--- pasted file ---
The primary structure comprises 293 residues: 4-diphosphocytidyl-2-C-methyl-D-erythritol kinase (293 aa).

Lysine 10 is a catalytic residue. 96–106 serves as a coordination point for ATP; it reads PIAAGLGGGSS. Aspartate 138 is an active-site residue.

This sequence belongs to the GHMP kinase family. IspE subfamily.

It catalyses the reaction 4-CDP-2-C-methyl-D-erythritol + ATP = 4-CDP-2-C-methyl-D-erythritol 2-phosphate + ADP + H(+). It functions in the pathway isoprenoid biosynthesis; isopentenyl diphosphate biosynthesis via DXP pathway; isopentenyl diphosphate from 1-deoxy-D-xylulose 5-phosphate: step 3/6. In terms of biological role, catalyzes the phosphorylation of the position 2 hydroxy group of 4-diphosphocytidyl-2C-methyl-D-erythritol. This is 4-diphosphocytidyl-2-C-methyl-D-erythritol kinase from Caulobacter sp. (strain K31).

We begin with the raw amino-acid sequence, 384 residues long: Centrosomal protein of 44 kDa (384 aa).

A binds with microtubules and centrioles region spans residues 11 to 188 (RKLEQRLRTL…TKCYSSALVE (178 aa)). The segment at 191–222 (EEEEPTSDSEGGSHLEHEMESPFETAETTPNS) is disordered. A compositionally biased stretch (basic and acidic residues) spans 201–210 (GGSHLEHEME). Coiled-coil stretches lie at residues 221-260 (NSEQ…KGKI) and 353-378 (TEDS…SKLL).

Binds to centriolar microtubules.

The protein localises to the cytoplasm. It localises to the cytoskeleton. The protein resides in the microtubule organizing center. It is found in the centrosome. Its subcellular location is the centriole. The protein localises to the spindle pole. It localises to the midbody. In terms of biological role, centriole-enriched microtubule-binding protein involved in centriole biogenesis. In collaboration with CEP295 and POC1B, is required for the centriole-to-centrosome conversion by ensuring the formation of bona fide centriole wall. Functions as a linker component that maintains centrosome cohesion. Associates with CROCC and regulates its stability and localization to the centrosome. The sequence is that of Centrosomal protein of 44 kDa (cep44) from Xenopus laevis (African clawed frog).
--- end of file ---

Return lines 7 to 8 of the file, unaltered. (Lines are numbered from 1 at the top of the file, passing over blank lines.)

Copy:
Binds to centriolar microtubules.

The protein localises to the cytoplasm. It localises to the cytoskeleton. The protein resides in the microtubule organizing center. It is found in the centrosome. Its subcellular location is the centriole. The protein localises to the spindle pole. It localises to the midbody. In terms of biological role, centriole-enriched microtubule-binding protein involved in centriole biogenesis. In collaboration with CEP295 and POC1B, is required for the centriole-to-centrosome conversion by ensuring the formation of bona fide centriole wall. Functions as a linker component that maintains centrosome cohesion. Associates with CROCC and regulates its stability and localization to the centrosome. The sequence is that of Centrosomal protein of 44 kDa (cep44) from Xenopus laevis (African clawed frog).